The book of genesis
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The book of genesis

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An introduction to the literature and structure of the Book of Genesis

An introduction to the literature and structure of the Book of Genesis

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The book of genesis The book of genesis Presentation Transcript

  • The Book of GenesisIntroduction
  • Genesis is the first book of theBible ―Genesis is a book about origins: the origins of humankind, the origins of Israel, and the origins of the unique relationship between God and a particular people.‖ (The JPS Torah Commentary: Genesis; Commentary by Nahum M. Sarna; The Jewish Publications Society, Philadelphia, PA 1989 p.xii)
  • Genesis is the first book of theBible Genesis is about origins View slide
  • Genesis is the first book of theBible Genesis is about origins The origins of humankind View slide
  • Genesis is the first book of theBible Genesis is about origins The origins of humankind The origins of Israel
  • Genesis is the first book of theBible Genesis is about origins The origins of humankind The origins of Israel The origins of God‘s relationship with a particular people
  • (Bereshit)
  • (Bereshit) Hebrew Word for ―beginning‖ or ―in the Beginning‖
  • (Bereshit) Hebrew Word for ―beginning‖ or ―in the Beginning‖ The word ―Genesis‖ comes from the Septuagint (Greek) version
  • (Bereshit) Hebrew Word for ―beginning‖ or ―in the Beginning‖ The word ―Genesis‖ comes from the Septuagint (Greek) version Both words refer to the concern with origins in the Book
  • Toledot Hebrew for ―generations‖ or ―descendants‖
  • Creation ―The theme of Creation, important as it is, serves merely as an introduction to the book‘s central motif: God‘s role in history.‖ (The JPS Torah Commentary: Genesis; Commentary by Nahum M. Sarna; The Jewish Publications Society, Philadelphia, PA 1989 p.xii)
  • Creation ―...the human being in Genesis – the pinnacle of Creation – is a creature of infinite preciousness who enjoys a unique relationship with God. Humankind is endowed with free will and, consequently, is also charged with moral responsibility and inescapable accountability.‖ (The JPS Torah Commentary: Genesis; Commentary by Nahum M. Sarna; The Jewish Publications Society, Philadelphia, PA 1989 p.xii)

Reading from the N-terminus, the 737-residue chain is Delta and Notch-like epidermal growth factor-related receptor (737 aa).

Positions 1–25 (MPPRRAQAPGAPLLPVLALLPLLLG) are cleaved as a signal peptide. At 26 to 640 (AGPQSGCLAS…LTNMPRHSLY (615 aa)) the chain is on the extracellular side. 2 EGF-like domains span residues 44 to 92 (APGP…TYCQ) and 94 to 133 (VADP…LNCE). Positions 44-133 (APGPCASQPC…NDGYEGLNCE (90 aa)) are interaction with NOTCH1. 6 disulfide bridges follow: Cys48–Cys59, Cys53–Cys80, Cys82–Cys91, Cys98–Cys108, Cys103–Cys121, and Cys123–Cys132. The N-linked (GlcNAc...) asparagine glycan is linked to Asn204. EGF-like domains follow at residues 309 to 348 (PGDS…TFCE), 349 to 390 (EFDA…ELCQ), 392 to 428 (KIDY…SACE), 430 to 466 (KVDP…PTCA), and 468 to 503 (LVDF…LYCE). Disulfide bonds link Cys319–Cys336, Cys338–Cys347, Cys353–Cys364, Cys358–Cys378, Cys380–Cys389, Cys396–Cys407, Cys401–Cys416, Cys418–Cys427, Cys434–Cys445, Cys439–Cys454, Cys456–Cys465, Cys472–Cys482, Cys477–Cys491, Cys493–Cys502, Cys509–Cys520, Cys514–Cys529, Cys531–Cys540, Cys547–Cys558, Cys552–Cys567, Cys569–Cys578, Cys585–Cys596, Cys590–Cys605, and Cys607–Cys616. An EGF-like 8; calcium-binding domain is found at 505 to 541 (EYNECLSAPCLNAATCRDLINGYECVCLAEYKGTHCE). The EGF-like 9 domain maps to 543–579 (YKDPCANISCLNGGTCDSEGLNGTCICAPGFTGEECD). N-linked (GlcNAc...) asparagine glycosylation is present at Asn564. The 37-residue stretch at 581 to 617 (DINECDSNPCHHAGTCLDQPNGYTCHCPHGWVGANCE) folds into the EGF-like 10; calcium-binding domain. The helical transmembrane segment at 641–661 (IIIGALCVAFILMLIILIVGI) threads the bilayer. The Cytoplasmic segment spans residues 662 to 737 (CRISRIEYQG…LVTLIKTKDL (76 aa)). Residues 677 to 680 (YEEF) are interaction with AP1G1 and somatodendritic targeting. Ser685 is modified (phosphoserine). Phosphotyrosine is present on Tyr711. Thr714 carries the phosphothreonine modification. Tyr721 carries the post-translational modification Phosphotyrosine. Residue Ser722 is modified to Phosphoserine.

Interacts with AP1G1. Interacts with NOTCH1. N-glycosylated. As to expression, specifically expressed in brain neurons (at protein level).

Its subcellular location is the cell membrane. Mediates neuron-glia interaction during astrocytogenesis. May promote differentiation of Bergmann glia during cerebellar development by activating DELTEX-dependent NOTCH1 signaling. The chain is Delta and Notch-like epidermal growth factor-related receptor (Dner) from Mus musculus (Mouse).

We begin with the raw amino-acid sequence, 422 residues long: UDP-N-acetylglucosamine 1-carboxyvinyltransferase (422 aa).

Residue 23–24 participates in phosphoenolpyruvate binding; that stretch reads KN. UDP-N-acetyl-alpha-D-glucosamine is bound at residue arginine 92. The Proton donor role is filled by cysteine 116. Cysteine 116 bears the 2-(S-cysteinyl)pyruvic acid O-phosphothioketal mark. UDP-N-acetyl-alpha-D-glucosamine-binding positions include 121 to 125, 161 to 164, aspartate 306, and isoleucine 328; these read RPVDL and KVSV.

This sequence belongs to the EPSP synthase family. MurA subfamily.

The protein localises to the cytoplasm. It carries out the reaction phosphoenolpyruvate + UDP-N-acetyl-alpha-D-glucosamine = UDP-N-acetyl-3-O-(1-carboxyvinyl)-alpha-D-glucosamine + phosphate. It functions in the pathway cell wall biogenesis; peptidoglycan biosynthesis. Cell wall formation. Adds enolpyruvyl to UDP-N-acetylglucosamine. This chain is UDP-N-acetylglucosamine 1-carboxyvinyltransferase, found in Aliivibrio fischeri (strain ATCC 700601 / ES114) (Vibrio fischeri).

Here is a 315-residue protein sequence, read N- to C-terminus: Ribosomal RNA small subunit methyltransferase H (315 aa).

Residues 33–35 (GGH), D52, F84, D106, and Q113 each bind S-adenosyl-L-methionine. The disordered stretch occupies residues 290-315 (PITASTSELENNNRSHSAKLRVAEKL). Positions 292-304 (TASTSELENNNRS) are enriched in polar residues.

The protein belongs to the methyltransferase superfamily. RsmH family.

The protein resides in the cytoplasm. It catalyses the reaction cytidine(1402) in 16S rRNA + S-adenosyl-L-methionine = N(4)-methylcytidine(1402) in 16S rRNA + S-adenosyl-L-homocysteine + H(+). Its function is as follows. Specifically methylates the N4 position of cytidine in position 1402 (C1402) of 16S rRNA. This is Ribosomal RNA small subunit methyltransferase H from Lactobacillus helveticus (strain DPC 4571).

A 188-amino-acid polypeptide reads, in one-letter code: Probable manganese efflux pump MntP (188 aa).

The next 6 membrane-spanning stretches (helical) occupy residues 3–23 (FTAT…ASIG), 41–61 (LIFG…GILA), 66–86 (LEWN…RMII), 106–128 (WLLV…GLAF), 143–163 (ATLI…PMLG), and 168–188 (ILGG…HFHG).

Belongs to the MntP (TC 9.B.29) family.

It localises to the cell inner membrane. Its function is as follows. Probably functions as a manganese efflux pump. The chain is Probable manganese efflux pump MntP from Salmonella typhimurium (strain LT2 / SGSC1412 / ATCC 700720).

• Dignity of the Human Person  ―The dignity of the human person is a transcendent value, always recognized as such by those who sincerely search for the truth. Indeed, the whole of human history should be interpreted in the light of this certainty. Every person, created in the image and likeness of God (cf. Gen 1:26-28) and therefore radically oriented towards the Creator, is constantly in relationship with those possessed of the same dignity. To promote the good of the individual is thus to serve the common good, which is that point where rights and duties converge and reinforce one another.‖ (MESSAGE OF HIS HOLINESS POPE JOHN PAUL II FOR THE CELEBRATION OF THE WORLD DAY OF PEACE 1 JANUARY 1999)
  • The Number 10  “ten is one of the perfect numbers, and signifies the perfection of Divine order, commencing, as it does, an altogether new series of numbers.‖
  • Unity of the Scriptures  ―Genesis is part of a grand design which unites the books of the Torah with Joshua, Judges, Samuel and Kings in one configuration: from the creation of the world to the choosing of the people of Israel and their settlement in Canaan up to the Babylonian Captivity.‖ (The Literary Guide to the Bible; edited by Robert Alter and Frank Kermode, Bellknap Press, Cambridge, Mass. 1987 p. 40-41)
  • Primeval History  Chapters 1-11 cover the distant aeons of primeval history
  •  chapters12-50 cover the shorter span of patriarchal history
  • Toledot = Generations  ―...the internal structure of Genesis is marked off by the recurring formula “These are the generations” or “these are the descendants” or “this is the history” (Heb. ‘elleh toledot).
  • Toledot = Generations  Eleven times the underlying Hebrew expression occurs in Genesis, each time pointing the way forward to a new phase or development in the story, usually with a reference to a single ancestor.‖ (Ignatius Catholic Study Bible: Commentary, Notes and Study Questions; Scott Hahn and Curtis Mitch; Ignatius Press, San Francisco, CA 2010 p.14)
  • Toledot = Generations  “...toledot, literally ‖begettings,‖ from the root yld which is used for mothers (yaldah ―she gave birth‖), fathers (holid, ―he begot‖), and children (nolad,‖he was born‖). The begettings provide a solid framework that supports and meticulously articulates the various sections of Genesis.‖ (The Literary Guide to the Bible; edited by Robert Alter and Frank Kermode, Bellknap Press, Cambridge, Mass. 1987 p. 40-41)
  • Documentary Hypothesis  The Documentary Hypothesis. The documentary hypothesis, (DH) (sometimes called the Wellhausen hypothesis), holds that the Torah was derived from originally independent, parallel and complete narratives, which were subsequently combined into the current form by a series of redactors (editors). The number of these is usually set at four, but this is not an essential part of the hypothesis.
  • Documentary Hypothesis  the Yahwist source ( J ) : written c. 950 BC in the southern Kingdom of Judah.
  • Documentary Hypothesis  the Yahwist source ( J ) : written c. 950 BC in the southern Kingdom of Judah.  The Elohist source ( E ) : written c. 850 BC in the northern Kingdom of Israel.